The science of fasting is currently among the most popular of food topics, tho’ fasting has been around for thousands of years.
Here are a few fasting options to consider:
1.Try intermittent fasting. Eat during an 8 hour window and drink only water, tea, or coffee during the 16 hours remaining. If you feel concerned about blood sugar, take some MCT oil during the fasting hours. And if you are over 40 and/or have adrenal exhaustion, eat a bit of protein with your morning coffee or tea (a lamb sausage, a couple of eggs, a turkey leg, or something else you like). Then perhaps a late breakfast-early lunch at 11a.m. and your dinner no later than 7p.m. Or do it from 12p.m. to 8p.m. Eat an afternoon snack if you need to. You can find a lot of great material written about this. For starters I recommend these two books: Paul and Shou-Ching Jaminet’s book: Perfect Health Diet (specifically Chapter 40 ) and David Asprey’s: The Bulletproof Diet.
2.Once a month fast from Saturday night til Monday morning…or a variation thereof, like Tuesday night til Thursday morning. Have a cup of coffee or tea in the morning and drink plenty of spring water throughout the day. This is a 36- hour break from food. Fasting can help the body to detoxify, drop pounds, destroy pathogens and reduce inflammation, among other benefits. If it’s too hard at first, you can also take some MCT oil during the fasting to stabilize your blood sugar.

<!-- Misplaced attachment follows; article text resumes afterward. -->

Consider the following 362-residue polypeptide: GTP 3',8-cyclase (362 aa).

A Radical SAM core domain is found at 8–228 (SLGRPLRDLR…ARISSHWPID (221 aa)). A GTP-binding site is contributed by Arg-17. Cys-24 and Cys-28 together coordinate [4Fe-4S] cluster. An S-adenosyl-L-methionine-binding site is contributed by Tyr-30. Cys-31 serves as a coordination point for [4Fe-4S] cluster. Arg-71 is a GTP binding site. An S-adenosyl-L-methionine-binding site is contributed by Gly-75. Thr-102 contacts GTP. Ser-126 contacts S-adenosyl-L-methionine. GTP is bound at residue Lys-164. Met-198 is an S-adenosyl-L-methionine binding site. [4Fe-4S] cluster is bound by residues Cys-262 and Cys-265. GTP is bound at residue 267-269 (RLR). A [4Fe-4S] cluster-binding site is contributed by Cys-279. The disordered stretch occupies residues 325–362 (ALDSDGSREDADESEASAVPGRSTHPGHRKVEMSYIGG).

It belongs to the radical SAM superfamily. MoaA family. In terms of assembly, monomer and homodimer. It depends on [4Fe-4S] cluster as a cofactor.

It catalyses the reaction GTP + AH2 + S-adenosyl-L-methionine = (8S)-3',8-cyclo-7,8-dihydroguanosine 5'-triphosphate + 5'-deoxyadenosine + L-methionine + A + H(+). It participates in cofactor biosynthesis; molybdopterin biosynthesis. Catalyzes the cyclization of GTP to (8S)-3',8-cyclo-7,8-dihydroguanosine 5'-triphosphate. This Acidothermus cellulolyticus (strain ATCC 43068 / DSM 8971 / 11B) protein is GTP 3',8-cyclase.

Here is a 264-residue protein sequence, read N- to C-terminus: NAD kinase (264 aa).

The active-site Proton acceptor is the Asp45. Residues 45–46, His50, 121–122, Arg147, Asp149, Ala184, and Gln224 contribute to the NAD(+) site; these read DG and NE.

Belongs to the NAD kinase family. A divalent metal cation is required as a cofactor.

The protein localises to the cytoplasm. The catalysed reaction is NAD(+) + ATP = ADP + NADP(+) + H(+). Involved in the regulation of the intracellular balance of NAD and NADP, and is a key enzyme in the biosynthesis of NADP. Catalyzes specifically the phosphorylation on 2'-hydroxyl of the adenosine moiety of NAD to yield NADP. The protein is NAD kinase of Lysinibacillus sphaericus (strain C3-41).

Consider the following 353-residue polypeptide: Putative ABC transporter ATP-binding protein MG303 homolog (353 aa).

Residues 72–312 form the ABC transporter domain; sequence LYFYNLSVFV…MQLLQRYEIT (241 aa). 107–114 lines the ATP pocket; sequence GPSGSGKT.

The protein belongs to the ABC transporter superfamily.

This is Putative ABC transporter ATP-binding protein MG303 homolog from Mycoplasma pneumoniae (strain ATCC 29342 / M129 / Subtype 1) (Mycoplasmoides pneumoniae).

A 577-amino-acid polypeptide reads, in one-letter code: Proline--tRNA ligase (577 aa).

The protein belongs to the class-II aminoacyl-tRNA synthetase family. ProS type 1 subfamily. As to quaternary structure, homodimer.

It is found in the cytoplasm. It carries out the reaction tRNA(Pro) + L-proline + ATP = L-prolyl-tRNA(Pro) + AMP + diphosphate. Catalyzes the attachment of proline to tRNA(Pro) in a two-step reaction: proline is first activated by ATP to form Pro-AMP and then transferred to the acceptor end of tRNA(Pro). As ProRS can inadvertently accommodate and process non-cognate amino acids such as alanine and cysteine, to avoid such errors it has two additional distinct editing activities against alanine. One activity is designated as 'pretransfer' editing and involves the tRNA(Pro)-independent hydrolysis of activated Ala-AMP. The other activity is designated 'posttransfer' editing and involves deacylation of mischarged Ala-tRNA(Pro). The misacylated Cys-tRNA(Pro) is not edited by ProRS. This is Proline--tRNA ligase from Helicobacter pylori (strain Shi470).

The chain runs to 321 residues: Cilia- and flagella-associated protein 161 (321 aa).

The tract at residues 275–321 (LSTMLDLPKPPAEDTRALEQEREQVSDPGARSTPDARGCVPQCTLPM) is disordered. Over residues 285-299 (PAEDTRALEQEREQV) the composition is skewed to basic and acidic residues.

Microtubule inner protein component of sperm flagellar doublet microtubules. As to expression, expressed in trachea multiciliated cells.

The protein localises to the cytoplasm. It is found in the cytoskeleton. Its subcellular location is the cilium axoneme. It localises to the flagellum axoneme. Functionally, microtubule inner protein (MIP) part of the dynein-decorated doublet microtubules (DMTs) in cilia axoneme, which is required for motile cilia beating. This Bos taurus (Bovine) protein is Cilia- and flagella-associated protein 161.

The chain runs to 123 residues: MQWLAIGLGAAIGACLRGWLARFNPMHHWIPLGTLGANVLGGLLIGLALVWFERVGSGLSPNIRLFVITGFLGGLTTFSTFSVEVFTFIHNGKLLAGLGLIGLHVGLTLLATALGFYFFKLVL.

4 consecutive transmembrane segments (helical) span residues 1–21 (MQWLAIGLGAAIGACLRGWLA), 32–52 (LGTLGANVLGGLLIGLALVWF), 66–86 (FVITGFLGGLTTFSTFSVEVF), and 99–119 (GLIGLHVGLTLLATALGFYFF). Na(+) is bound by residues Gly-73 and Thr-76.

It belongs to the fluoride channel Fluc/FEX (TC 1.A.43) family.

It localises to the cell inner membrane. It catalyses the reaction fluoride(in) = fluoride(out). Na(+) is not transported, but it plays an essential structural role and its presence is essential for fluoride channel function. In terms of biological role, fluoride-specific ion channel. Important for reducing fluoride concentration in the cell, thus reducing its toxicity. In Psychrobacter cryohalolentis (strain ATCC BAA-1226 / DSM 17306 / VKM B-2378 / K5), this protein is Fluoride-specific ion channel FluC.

3.Adapt a 5 day-2 day diet. Twice a week, on non-consecutive days, eat only 500 calories (women) or 600 calories (men). The other five days eat as you normally would. This approach is neatly outlined in the NYT bestseller: The Fast Diet by Dr. Michael Mosley and Mimi Spencer. You might like to do this on Mondays and Thursdays, for example. It is okay to do it two days in a row, like a Monday and Tuesday, but you might feel too restricted. If you are at your ideal weight, just doing this once a week may have other health benefits.
4.Be sensible. If it doesn’t feel ok, don’t do it. Be sure all your food choices are quality ones. Don’t attempt fasting if you are ill, pregnant, recovering from surgery, or eating a junk food diet. Fasting is a stressor on the body, albeit a positive one for most people. But not all. If you have a medical condition or take medications, always check with your doctor first. Hydrate well. Get plenty of rest. Light exercise is okay for short fasts, but do not force it. Save more aggressive exercise for your non-fasting days.
“Let food be thy medicine and let medicine be your food.” Hippocrates
“No illness which can be treated by diet should be treated by any other means.” Maimonides
“Fasting is a fiery weapon. It has its own science. No one, as far as I’m aware, has a perfect knowledge of it.” Gandhi
In Good Health,
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